Psycho is a 1960 horror film directed by Alfred Hitchcock starring Anthony Perkins, Janet Leigh, Vera Miles and John Gavin. The film is based on the 1959 novel of the same name by Robert Bloch. The main theme that Hitchcock tries to express to the audience is dual or split personalities. Everyone has a subconscious battle with good and evil; he shows this in many different ways using lighting, different camera techniques, mise-en-scene and silence. Also he used a string orchestra to add tension and drama as well as setting the tone for impending violence.
The movie starts with Marion Crane and her boyfriend Sam Loomis in an intimate scene, before she has to go back to work. When she returns to work she is instructed to bank $40000 for her employer but decides to steal it and skip town instead. Driving on a rainy night, she pulls into the Bates Motel where she meets Norman Bates. After being showed to her room the two have dinner and they talk about Norman’s ill mother. Later that night while Marion is in the shower a shadowy figure comes and stabs her to death. Norman bursts into the bathroom and finds Marion’s dead body so he wraps her in a shower curtain then dumps her body and car in a nearby swamp. Marion’s sister Lila and boyfriend Sam are concerned about her disappearance.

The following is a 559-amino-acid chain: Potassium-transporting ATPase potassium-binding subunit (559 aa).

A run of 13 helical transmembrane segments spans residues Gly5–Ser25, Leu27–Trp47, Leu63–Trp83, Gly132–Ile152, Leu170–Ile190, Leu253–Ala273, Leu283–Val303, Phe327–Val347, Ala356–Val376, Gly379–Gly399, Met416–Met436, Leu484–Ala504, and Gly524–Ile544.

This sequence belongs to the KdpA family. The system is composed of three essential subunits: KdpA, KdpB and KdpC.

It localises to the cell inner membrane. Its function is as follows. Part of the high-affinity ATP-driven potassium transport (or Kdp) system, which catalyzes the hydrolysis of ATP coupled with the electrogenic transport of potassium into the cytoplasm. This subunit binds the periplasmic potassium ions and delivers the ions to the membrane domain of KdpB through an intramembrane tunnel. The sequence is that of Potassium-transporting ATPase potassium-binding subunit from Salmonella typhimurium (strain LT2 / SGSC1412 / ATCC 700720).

A private detective named Arbogast is also looking for Marion. Arbogast finds the Bates Motel and notices Norman acting suspiciously. He mentions Marion meeting his mother, so Arbogast goes up to the house to find her but a figure emerges and murders him. When Arbogast doesn’t return Lila and Sam visit the sheriff who is puzzled about Arbogast’s claim that the mother died years ago. Sam and Lila rent a room at the Bates Motel and while Sam distracts Norman, Lila sneaks up to the house where she finds Norman’s mother’s corpse. Norman Bates then bursts in, wearing a dress and wig and tries to kill Lila but is stopped by Sam. After Norman is arrested the psychiatrist reveals that Norman murdered his mother and her lover and then developed a split personality to erase the memory of the crime. The movie ends with Marion’s car being pulled from the swamp. (Ebert,1998)